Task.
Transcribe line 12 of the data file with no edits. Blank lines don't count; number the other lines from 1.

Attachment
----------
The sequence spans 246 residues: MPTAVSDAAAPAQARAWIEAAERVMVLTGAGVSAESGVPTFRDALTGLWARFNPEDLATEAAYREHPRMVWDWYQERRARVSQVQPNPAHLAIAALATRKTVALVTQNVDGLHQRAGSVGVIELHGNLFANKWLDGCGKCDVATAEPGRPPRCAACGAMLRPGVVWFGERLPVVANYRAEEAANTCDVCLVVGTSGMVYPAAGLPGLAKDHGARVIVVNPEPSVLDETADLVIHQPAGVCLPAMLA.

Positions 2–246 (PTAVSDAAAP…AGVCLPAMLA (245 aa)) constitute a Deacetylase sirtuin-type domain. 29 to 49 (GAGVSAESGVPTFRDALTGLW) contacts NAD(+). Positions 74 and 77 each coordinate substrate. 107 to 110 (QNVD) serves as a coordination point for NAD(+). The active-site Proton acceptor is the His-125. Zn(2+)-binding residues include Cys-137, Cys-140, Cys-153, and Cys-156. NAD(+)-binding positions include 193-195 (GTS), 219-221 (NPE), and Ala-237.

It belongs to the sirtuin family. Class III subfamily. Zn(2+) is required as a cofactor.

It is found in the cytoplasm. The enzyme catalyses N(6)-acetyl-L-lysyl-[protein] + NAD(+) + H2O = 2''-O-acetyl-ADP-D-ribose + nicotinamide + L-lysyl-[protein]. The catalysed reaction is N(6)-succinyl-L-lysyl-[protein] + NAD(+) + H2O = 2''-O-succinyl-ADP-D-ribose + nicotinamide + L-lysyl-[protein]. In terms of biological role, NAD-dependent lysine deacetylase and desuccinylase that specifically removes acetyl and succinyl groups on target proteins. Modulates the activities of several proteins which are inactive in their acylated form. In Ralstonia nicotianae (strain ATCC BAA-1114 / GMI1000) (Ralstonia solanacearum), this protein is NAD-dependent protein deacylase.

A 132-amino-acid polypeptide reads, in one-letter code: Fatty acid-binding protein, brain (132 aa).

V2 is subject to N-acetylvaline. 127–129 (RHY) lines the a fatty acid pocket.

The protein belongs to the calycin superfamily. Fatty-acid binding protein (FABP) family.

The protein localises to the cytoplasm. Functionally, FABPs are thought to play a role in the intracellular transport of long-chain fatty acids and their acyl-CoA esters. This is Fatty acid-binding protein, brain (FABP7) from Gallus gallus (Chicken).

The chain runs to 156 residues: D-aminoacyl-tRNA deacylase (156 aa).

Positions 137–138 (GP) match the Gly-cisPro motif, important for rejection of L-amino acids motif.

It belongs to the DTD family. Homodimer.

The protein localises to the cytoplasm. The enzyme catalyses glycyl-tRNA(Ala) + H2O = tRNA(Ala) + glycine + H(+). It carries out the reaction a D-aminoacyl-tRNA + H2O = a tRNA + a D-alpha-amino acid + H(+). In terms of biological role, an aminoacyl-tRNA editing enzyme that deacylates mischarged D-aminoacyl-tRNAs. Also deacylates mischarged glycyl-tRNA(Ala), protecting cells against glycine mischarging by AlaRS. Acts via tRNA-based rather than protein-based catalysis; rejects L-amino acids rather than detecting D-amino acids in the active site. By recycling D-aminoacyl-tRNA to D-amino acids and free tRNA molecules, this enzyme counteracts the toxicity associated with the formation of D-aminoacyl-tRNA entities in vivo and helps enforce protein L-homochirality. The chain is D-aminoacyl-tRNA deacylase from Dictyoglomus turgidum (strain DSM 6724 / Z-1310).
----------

The protein localises to the cytoplasm. The enzyme catalyses glycyl-tRNA(Ala) + H2O = tRNA(Ala) + glycine + H(+). It carries out the reaction a D-aminoacyl-tRNA + H2O = a tRNA + a D-alpha-amino acid + H(+). In terms of biological role, an aminoacyl-tRNA editing enzyme that deacylates mischarged D-aminoacyl-tRNAs. Also deacylates mischarged glycyl-tRNA(Ala), protecting cells against glycine mischarging by AlaRS. Acts via tRNA-based rather than protein-based catalysis; rejects L-amino acids rather than detecting D-amino acids in the active site. By recycling D-aminoacyl-tRNA to D-amino acids and free tRNA molecules, this enzyme counteracts the toxicity associated with the formation of D-aminoacyl-tRNA entities in vivo and helps enforce protein L-homochirality. The chain is D-aminoacyl-tRNA deacylase from Dictyoglomus turgidum (strain DSM 6724 / Z-1310).